News ID: 255867
Published: 1230 GMT July 16, 2019

Facebook's scam detection service goes live following lawsuit

Facebook's scam detection service goes live following lawsuit
CARSTEN REHDER

Facebook's new scam reporting tool went live on Tuesday following legal action aimed at forcing it to take online fraud more seriously.

Money saving expert Martin Lewis launched a defamation lawsuit against the social network after a raft of scam ads featuring his picture, Sky News reported.

He decided to drop the case in January after the company agreed to donate £3 million to the UK-based Citizens Advice to set up a new scam advert prevention project.

The charity's new service will include a telephone helpline for any type of online scam and one-to-one support for victims falling into serious financial hardship because of online cons.

Citizens Advice said it expects to help at least 20,000 in the first year.

Facebook has also introduced a new reporting tool and a specially trained team that will investigate alerts raised by the British public, review reports and take down violating adverts.

Facebook's northern Europe Vice President Steve Hatch said its global security and safety team had been tripled to 30,000 staff and the social network would "continue to invest heavily in removing bad content from our platform".

Welcoming the new measures, Lewis said, "The UK faces an epidemic of online scam ads — they're everywhere.

"Yet disgracefully there's little effective law or regulation to prevent them, and official enforcement is poor to non-existent, as these criminals are usually based outside of the EU.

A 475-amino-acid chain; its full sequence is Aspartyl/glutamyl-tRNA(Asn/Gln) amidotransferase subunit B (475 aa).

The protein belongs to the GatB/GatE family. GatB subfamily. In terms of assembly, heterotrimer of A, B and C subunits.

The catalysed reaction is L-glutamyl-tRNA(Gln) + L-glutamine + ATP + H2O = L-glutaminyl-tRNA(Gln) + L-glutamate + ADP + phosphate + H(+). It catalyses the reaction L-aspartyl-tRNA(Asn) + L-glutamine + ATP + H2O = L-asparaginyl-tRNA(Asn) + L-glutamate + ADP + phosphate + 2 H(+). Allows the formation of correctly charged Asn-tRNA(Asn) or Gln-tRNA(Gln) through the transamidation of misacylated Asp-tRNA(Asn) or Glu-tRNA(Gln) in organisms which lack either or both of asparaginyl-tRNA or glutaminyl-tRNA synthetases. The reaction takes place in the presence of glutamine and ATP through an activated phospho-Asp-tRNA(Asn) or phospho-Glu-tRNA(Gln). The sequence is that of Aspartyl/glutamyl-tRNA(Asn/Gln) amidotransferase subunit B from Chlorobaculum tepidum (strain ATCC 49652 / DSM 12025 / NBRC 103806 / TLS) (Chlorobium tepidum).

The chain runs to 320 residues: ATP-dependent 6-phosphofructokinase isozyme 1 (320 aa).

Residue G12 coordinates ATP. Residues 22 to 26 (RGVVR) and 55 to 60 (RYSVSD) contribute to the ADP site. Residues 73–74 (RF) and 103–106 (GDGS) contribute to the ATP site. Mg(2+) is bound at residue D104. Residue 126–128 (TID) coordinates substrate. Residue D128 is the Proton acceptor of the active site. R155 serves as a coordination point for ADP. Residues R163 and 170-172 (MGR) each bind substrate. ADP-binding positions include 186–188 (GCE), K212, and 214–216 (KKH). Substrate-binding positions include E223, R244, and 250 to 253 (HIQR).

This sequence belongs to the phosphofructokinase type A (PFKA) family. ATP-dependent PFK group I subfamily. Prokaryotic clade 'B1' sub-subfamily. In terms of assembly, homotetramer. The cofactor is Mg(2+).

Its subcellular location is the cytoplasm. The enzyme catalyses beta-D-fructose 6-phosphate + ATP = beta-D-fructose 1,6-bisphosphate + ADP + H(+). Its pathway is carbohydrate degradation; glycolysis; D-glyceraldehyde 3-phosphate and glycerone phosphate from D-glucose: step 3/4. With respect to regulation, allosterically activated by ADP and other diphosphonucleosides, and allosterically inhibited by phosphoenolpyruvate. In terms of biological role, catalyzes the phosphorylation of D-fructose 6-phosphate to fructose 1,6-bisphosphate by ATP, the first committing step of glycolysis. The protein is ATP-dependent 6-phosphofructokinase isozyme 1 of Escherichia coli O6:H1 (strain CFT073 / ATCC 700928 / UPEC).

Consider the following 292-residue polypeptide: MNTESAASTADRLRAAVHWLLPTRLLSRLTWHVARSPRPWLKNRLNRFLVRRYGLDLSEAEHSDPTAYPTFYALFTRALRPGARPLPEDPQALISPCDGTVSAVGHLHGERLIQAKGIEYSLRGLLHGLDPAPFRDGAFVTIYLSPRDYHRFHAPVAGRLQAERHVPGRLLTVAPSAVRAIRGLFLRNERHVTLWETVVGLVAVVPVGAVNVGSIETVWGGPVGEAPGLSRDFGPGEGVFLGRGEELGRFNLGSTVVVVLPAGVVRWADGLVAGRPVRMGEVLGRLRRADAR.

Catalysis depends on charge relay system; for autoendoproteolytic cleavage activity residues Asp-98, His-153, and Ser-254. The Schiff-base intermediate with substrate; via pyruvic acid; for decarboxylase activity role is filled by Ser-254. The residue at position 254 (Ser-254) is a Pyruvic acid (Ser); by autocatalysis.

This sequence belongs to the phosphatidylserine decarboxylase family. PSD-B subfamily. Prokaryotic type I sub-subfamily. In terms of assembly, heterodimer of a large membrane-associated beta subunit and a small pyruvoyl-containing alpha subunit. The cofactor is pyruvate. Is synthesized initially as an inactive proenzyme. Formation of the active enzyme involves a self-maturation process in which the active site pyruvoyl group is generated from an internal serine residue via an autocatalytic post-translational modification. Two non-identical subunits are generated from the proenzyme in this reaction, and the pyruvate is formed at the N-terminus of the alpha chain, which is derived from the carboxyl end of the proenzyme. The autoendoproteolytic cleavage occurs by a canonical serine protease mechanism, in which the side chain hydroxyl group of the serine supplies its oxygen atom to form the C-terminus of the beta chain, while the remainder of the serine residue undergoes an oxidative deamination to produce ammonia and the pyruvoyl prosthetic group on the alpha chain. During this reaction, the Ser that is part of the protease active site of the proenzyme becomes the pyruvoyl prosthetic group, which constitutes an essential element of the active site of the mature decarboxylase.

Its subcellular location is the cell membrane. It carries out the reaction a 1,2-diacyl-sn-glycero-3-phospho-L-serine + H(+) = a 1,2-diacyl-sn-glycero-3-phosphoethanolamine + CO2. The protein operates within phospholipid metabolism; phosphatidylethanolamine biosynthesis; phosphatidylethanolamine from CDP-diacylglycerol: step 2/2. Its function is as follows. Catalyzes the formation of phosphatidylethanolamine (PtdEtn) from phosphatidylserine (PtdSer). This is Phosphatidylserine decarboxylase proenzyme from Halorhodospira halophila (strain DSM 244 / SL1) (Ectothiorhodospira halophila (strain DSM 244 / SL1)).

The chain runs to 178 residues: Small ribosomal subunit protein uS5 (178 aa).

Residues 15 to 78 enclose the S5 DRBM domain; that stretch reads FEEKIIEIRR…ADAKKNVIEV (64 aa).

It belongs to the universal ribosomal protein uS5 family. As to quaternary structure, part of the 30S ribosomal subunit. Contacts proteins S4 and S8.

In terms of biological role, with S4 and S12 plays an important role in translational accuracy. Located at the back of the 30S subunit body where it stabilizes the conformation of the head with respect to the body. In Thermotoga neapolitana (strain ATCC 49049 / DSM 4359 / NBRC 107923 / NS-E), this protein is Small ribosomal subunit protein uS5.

"That's why I sued for defamation, bizarrely the only law I could find to try to make Big Tech firms understand the damage their negligent behavior has caused.

"Today should be the start of real improvement. The aim is to tap the power of what I'm dubbing 'social policing' to fight these scams.

"Millions of people know a scam when they see it, and millions of others don't.

"So now, I'd ask all who recognize them to use the new Facebook reporting tool, to help protect those who don't — which includes many who are vulnerable.

"Facebook's new dedicated team will then hopefully respond quickly to ditch the scammers."

As well as counselling those who have suffered at the hands of scammers, the Citizens Advice Scams Action team will carry out prevention work to identify, tackle and raise awareness of online scams in the UK.

"We know online scams affect thousands of people every year," said Gillian Guy, chief executive of Citizens Advice.

"We're pleased the agreement between Martin Lewis and Facebook meant we could set up this dedicated service to give more help to people who have fallen victim to online scams."

 

 

 

 

   
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